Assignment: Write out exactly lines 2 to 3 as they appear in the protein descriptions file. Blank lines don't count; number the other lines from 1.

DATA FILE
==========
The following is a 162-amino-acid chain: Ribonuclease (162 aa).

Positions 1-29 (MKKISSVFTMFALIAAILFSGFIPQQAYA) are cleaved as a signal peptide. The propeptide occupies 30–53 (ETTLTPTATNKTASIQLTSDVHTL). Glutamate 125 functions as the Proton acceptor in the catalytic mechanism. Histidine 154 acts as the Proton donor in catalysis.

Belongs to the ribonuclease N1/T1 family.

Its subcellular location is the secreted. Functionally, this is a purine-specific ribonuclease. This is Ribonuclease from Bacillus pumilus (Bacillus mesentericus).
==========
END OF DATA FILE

Positions 1-29 (MKKISSVFTMFALIAAILFSGFIPQQAYA) are cleaved as a signal peptide. The propeptide occupies 30–53 (ETTLTPTATNKTASIQLTSDVHTL). Glutamate 125 functions as the Proton acceptor in the catalytic mechanism. Histidine 154 acts as the Proton donor in catalysis.

Belongs to the ribonuclease N1/T1 family.